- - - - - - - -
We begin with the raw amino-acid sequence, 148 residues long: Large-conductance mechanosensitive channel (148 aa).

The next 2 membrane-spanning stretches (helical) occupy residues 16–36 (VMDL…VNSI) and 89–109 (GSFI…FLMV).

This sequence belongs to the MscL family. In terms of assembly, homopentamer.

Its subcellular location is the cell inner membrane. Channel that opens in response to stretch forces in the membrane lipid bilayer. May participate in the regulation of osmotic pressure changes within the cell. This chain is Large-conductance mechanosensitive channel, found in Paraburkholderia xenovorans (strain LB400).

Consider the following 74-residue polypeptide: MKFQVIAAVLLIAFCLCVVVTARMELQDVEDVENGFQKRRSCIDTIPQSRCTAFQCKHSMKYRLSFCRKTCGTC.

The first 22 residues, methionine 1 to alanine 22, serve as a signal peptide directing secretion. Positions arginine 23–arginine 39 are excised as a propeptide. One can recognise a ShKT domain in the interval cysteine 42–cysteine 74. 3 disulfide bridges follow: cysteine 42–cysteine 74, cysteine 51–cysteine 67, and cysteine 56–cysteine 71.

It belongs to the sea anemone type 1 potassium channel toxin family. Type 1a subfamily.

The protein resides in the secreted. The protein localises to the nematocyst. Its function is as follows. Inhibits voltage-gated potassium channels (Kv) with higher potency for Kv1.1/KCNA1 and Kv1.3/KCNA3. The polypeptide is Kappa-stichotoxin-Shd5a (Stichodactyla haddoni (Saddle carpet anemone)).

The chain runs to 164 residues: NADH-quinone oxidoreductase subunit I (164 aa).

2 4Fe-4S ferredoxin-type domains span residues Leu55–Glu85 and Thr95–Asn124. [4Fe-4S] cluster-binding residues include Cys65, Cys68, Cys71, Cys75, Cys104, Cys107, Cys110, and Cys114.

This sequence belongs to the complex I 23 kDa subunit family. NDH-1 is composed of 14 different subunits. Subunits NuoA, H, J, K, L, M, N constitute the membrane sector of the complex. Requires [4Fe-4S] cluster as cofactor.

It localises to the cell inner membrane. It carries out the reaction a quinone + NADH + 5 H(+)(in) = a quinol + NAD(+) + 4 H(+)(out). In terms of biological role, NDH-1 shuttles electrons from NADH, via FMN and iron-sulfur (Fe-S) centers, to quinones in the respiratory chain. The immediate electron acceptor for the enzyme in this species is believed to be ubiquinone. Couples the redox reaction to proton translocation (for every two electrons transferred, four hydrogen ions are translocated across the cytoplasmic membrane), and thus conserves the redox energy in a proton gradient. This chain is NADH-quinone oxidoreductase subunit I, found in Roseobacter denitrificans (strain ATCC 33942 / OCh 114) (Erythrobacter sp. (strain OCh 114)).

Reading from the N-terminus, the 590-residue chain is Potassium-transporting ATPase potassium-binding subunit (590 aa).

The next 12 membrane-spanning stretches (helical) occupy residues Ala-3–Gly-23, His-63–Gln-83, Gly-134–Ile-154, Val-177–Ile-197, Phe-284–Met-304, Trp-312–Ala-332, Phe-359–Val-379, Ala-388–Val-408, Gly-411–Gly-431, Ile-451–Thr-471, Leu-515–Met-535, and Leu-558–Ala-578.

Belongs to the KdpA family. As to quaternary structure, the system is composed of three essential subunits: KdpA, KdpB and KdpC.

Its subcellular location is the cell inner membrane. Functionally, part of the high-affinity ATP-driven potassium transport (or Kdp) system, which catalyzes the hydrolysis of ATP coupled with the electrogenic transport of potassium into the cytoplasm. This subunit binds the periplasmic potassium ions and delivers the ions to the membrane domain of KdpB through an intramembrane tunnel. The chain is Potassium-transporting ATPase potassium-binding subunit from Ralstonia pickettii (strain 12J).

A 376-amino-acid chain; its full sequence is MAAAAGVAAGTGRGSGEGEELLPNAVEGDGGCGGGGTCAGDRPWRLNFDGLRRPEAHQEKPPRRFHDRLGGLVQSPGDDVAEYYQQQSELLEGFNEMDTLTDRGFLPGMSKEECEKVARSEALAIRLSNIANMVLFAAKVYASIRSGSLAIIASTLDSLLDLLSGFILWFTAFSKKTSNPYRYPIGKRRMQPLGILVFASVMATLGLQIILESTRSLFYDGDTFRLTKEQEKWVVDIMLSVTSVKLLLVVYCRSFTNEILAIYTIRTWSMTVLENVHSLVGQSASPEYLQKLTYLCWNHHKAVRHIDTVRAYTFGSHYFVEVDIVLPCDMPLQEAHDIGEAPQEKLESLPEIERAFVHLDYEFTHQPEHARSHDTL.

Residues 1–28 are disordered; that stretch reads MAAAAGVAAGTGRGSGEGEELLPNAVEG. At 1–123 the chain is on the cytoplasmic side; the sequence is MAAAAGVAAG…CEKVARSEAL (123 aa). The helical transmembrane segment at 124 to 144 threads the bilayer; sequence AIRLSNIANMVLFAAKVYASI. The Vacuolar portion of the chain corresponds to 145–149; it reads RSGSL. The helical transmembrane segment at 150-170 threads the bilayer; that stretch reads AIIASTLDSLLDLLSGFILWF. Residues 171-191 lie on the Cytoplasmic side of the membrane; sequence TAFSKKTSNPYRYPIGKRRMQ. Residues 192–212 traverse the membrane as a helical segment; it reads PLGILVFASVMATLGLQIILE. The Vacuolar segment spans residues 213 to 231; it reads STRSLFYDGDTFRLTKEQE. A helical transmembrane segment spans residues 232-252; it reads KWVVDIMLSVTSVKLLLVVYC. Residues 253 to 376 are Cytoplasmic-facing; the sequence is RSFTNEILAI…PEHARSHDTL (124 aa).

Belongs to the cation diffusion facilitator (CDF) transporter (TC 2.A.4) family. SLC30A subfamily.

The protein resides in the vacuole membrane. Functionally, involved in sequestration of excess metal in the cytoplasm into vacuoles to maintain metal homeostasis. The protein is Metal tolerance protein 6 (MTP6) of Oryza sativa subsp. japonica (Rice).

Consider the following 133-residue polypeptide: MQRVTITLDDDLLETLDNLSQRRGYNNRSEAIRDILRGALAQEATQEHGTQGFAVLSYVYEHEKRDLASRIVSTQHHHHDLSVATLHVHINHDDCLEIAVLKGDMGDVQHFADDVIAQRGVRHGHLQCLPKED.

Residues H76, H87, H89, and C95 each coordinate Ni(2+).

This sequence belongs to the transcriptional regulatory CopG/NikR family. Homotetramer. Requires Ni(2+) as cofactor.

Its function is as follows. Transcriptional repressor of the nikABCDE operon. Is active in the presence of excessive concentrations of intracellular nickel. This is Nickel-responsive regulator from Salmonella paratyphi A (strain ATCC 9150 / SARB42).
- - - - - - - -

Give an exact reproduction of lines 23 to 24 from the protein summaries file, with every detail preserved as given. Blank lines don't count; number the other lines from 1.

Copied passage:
This sequence belongs to the transcriptional regulatory CopG/NikR family. Homotetramer. Requires Ni(2+) as cofactor.

Its function is as follows. Transcriptional repressor of the nikABCDE operon. Is active in the presence of excessive concentrations of intracellular nickel. This is Nickel-responsive regulator from Salmonella paratyphi A (strain ATCC 9150 / SARB42).